Invasive pneumococcal disease in Indigenous people in north Queensland: an update, 2005-2007.Med J Aust. 2008 Jul 07; 189(1):43-6.MJ
To examine trends in invasive pneumococcal disease (IPD) in Indigenous people in north Queensland following the introduction of the 7-valent pneumococcal conjugate vaccine (7vPCV).
Trends in IPD were compared over three 3-year periods: before the introduction of 7vPCV for Indigenous children (1999-2001), and two consecutive periods after its introduction (2002-2004 and 2005-2007).
MAIN OUTCOME MEASURES
Incidences of IPD in Indigenous children and adults in 1999-2001 and 2005-2007; trends in IPD caused by 7vPCV and non-7vPCV serotypes; and trends in indirect protective effects and emergence of non-7vPCV serotype IPD.
From 1999-2001 to 2005-2007, there was a 60% decline in IPD, with the virtual elimination of 7vPCV serotype IPD in young (< 5 years) Indigenous children. There is no evidence yet of an increase in non-7vPCV serotype IPD in these children. Although the annual incidence of IPD in Indigenous adults remained virtually unchanged, there was a 75% decline in 7vPCV serotype IPD in these adults (chi2(trend) = 11.65, P < 0.001). However, the incidence of IPD caused by non-7vPCV serotypes more than tripled in adults (chi2(trend) = 7.58, P = 0.006). Serotype 1 IPD has been prominent over the 9 years, but there is no evidence of a recent increase in serotype 19A IPD.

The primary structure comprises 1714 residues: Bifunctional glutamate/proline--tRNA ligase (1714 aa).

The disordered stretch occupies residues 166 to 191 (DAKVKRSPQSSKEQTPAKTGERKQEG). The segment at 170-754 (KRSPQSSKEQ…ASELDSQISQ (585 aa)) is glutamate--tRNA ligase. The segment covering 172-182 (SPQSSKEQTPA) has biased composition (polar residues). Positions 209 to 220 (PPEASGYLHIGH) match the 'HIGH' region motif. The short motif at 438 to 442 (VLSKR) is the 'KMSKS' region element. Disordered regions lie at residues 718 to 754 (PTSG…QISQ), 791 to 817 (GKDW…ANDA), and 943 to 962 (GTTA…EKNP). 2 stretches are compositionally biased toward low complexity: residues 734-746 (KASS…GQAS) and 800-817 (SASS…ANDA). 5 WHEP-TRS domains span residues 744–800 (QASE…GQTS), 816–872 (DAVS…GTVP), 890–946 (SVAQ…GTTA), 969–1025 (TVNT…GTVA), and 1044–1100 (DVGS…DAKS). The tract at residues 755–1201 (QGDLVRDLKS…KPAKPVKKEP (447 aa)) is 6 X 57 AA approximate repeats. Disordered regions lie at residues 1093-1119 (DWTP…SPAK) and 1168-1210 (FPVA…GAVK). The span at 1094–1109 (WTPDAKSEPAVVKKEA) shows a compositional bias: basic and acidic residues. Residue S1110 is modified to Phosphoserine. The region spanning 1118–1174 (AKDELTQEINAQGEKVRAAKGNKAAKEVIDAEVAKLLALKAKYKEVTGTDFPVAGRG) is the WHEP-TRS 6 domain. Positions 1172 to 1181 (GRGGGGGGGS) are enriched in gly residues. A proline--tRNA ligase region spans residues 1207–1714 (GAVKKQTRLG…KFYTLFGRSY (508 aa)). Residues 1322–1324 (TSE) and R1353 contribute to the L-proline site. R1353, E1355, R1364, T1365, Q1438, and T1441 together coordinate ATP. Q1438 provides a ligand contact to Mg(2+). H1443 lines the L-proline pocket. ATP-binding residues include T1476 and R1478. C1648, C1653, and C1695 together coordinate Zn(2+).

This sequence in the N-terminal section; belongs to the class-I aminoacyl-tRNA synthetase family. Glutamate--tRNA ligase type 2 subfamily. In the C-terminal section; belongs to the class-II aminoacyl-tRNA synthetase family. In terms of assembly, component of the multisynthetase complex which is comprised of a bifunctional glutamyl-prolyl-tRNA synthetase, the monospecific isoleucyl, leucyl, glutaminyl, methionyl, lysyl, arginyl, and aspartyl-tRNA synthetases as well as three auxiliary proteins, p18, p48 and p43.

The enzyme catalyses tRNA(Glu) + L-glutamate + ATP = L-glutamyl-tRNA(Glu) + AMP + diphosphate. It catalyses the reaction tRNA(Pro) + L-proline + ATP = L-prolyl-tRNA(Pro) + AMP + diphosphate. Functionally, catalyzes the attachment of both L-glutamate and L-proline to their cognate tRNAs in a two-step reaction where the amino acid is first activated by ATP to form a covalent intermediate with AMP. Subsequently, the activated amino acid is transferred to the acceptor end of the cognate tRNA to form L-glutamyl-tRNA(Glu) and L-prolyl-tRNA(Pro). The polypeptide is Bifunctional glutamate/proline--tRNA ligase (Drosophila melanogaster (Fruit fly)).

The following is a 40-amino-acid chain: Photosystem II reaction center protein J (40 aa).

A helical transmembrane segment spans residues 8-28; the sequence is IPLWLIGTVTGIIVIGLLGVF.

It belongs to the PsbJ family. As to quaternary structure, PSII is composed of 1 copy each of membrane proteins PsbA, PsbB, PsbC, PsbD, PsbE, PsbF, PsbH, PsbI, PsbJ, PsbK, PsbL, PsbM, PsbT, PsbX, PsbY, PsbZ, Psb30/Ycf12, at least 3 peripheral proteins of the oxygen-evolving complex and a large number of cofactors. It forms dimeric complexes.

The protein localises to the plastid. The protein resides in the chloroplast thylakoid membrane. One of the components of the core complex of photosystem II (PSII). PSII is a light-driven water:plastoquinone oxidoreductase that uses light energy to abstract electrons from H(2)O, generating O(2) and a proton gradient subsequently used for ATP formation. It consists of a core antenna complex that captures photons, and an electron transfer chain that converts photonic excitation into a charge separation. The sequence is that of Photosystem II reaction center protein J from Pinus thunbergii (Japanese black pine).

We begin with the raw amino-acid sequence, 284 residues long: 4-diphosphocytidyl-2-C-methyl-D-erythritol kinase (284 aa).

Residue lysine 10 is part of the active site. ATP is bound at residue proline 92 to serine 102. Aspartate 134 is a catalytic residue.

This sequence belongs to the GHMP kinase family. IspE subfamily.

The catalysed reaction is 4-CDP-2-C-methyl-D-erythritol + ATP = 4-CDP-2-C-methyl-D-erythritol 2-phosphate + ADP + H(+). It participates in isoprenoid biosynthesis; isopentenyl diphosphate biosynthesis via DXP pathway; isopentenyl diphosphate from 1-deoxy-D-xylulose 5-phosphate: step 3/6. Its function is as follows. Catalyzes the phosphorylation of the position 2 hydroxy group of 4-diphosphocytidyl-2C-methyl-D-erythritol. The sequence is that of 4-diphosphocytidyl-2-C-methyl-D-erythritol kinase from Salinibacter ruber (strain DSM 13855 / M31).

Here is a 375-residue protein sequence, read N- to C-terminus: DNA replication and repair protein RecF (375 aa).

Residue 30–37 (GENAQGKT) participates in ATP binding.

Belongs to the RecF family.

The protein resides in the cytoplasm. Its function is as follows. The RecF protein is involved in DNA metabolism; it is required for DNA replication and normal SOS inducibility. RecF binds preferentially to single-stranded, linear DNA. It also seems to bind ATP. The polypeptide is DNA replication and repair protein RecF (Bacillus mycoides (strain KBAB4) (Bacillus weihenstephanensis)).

Vaccinating Indigenous children with 7vPCV has protected Indigenous adults in north Queensland through an indirect "herd immunity" effect. However, this benefit has been offset by a recent increase in non-7vPCV IPD in Indigenous adults. Newer pneumococcal conjugate vaccines could prevent, both directly and indirectly, a considerable amount of the persisting IPD in Indigenous people in the region.